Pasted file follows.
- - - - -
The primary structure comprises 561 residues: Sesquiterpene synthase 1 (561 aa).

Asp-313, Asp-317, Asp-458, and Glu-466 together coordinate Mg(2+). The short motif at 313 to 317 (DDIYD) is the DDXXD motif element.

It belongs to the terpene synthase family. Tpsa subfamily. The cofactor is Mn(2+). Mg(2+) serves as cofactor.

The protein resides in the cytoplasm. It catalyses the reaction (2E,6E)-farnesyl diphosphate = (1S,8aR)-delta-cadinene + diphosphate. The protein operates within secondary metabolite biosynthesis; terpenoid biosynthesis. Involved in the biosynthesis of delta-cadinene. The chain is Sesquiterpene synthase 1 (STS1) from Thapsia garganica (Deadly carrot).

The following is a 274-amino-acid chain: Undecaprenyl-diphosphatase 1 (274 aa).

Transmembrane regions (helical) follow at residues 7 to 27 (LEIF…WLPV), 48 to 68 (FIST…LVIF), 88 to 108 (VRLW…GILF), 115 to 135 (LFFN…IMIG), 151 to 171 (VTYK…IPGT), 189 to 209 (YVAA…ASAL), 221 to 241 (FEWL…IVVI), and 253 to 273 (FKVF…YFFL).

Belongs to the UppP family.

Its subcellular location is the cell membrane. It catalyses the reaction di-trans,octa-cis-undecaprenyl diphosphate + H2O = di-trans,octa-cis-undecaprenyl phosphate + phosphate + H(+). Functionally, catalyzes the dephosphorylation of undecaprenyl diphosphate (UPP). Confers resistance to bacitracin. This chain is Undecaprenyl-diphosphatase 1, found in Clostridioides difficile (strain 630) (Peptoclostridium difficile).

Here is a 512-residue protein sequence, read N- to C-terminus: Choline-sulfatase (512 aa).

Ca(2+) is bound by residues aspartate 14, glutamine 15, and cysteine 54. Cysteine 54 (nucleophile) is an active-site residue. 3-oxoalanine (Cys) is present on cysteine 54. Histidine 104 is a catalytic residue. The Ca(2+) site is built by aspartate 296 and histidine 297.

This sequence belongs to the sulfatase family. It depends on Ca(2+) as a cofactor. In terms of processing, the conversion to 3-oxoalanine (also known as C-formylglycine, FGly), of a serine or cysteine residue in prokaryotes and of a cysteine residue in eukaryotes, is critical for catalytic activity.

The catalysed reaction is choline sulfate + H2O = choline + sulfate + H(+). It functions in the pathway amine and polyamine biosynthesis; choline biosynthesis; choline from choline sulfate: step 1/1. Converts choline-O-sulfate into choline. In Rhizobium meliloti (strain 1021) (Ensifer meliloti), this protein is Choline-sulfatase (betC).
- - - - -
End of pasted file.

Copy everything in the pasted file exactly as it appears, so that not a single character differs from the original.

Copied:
The primary structure comprises 561 residues: Sesquiterpene synthase 1 (561 aa).

Asp-313, Asp-317, Asp-458, and Glu-466 together coordinate Mg(2+). The short motif at 313 to 317 (DDIYD) is the DDXXD motif element.

It belongs to the terpene synthase family. Tpsa subfamily. The cofactor is Mn(2+). Mg(2+) serves as cofactor.

The protein resides in the cytoplasm. It catalyses the reaction (2E,6E)-farnesyl diphosphate = (1S,8aR)-delta-cadinene + diphosphate. The protein operates within secondary metabolite biosynthesis; terpenoid biosynthesis. Involved in the biosynthesis of delta-cadinene. The chain is Sesquiterpene synthase 1 (STS1) from Thapsia garganica (Deadly carrot).

The following is a 274-amino-acid chain: Undecaprenyl-diphosphatase 1 (274 aa).

Transmembrane regions (helical) follow at residues 7 to 27 (LEIF…WLPV), 48 to 68 (FIST…LVIF), 88 to 108 (VRLW…GILF), 115 to 135 (LFFN…IMIG), 151 to 171 (VTYK…IPGT), 189 to 209 (YVAA…ASAL), 221 to 241 (FEWL…IVVI), and 253 to 273 (FKVF…YFFL).

Belongs to the UppP family.

Its subcellular location is the cell membrane. It catalyses the reaction di-trans,octa-cis-undecaprenyl diphosphate + H2O = di-trans,octa-cis-undecaprenyl phosphate + phosphate + H(+). Functionally, catalyzes the dephosphorylation of undecaprenyl diphosphate (UPP). Confers resistance to bacitracin. This chain is Undecaprenyl-diphosphatase 1, found in Clostridioides difficile (strain 630) (Peptoclostridium difficile).

Here is a 512-residue protein sequence, read N- to C-terminus: Choline-sulfatase (512 aa).

Ca(2+) is bound by residues aspartate 14, glutamine 15, and cysteine 54. Cysteine 54 (nucleophile) is an active-site residue. 3-oxoalanine (Cys) is present on cysteine 54. Histidine 104 is a catalytic residue. The Ca(2+) site is built by aspartate 296 and histidine 297.

This sequence belongs to the sulfatase family. It depends on Ca(2+) as a cofactor. In terms of processing, the conversion to 3-oxoalanine (also known as C-formylglycine, FGly), of a serine or cysteine residue in prokaryotes and of a cysteine residue in eukaryotes, is critical for catalytic activity.

The catalysed reaction is choline sulfate + H2O = choline + sulfate + H(+). It functions in the pathway amine and polyamine biosynthesis; choline biosynthesis; choline from choline sulfate: step 1/1. Converts choline-O-sulfate into choline. In Rhizobium meliloti (strain 1021) (Ensifer meliloti), this protein is Choline-sulfatase (betC).